The recent NHS announcement of the expansion of virtual wards to include children’s services, underlines the significance of the shift towards community based care. Technology innovation is playing a key role in enabling high quality, consistent care to patients both in their own homes and care homes, a model that not only releases pressure on hospital beds but is also preferred by many patients. The challenge for an Integrated Care System (ICS), however, is to determine what equipment is required within the community and to introduce seamless processes for managing its allocation, return and servicing, ready for reissue.
How can a district nurse ensure quick access to equipment such as syringe pump drivers? How can essential maintenance schedules be adhered to when medical assets are no longer contained within a managed Trust environment? How can the ICS ensure equipment is returned when no longer needed by a patient, rather than being permanently lost to the system?
These are absolutely critical issues to address if the virtual ward model is to deliver both throughput goals and a robust community health business case. Rob Kinnersley, Healthcare Lead, Idox explains why an ICS-wide virtual asset library is the foundation for the efficient allocation of equipment to a cross-provider Integrated Care Pathway.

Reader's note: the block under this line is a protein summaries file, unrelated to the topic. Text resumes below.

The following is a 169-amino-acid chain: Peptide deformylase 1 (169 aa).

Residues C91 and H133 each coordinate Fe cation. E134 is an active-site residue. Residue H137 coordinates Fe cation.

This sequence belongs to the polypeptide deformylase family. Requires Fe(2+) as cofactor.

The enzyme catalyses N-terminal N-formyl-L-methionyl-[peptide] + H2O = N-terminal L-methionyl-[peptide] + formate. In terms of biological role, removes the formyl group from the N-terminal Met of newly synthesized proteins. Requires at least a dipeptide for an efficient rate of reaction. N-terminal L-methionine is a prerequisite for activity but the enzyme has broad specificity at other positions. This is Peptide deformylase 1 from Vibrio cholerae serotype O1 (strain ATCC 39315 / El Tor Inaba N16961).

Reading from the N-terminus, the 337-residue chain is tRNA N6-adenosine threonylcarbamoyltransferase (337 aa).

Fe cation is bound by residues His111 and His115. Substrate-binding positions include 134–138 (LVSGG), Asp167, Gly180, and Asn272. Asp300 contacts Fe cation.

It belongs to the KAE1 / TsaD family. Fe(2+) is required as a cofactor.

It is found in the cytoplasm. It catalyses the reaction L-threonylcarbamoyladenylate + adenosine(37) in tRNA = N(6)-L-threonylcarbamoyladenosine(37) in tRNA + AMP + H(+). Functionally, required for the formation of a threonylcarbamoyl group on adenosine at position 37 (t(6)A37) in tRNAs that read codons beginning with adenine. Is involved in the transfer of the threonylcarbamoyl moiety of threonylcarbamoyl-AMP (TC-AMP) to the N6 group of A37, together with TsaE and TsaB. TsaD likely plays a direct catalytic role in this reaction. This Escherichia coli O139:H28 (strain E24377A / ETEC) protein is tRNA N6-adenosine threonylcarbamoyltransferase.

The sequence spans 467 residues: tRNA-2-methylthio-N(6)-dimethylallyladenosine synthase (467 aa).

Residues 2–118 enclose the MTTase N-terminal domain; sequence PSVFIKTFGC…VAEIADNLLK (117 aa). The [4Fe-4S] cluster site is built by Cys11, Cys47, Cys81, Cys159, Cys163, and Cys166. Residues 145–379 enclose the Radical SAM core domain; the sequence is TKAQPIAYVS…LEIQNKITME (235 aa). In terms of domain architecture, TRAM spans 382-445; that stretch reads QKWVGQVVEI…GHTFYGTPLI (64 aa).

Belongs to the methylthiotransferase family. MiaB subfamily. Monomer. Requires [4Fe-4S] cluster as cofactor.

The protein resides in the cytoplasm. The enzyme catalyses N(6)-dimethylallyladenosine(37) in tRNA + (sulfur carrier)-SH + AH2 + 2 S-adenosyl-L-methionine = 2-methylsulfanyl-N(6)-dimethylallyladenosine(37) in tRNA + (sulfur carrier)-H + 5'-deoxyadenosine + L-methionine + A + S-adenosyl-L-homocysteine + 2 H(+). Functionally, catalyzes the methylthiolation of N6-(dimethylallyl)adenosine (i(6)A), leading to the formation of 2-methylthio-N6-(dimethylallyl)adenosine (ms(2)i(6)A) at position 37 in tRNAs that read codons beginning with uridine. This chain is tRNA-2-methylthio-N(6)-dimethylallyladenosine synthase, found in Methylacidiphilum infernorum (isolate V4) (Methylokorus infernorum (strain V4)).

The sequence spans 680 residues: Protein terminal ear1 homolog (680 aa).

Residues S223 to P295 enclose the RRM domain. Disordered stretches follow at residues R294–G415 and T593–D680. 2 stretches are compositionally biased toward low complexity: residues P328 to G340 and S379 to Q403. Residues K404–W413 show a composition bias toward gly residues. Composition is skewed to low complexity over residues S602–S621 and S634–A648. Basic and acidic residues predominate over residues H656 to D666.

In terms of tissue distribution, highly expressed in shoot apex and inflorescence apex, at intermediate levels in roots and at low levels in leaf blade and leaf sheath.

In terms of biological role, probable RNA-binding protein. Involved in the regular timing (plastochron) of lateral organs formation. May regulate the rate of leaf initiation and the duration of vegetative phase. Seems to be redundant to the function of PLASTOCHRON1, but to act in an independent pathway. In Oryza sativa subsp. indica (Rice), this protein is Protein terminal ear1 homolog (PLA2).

Within a hospital environment, the cost of lost medical equipment, including due to theft, runs into £millions across the NHS every year. Misplaced equipment causes enormous stress, leading to delays in treatment and discharge that have a further impact on performance, especially within Emergency Departments – and that is within the hospital environment where devices are widespread.
Trusts are compelled to invest in an estimated 10% of contingency equipment due to the lack of visibility over asset location and status. Many NHS staff have resorted to creating ‘squirrel stores’ of kit, simply to avoid the risk of delays and cancellations due to lack of seamless access to equipment. With the focus on both improving patient throughput and expanding community care, how are ICSs planning to manage the safe, efficient and cost-effective allocation of equipment throughout an ever-expanding care environment?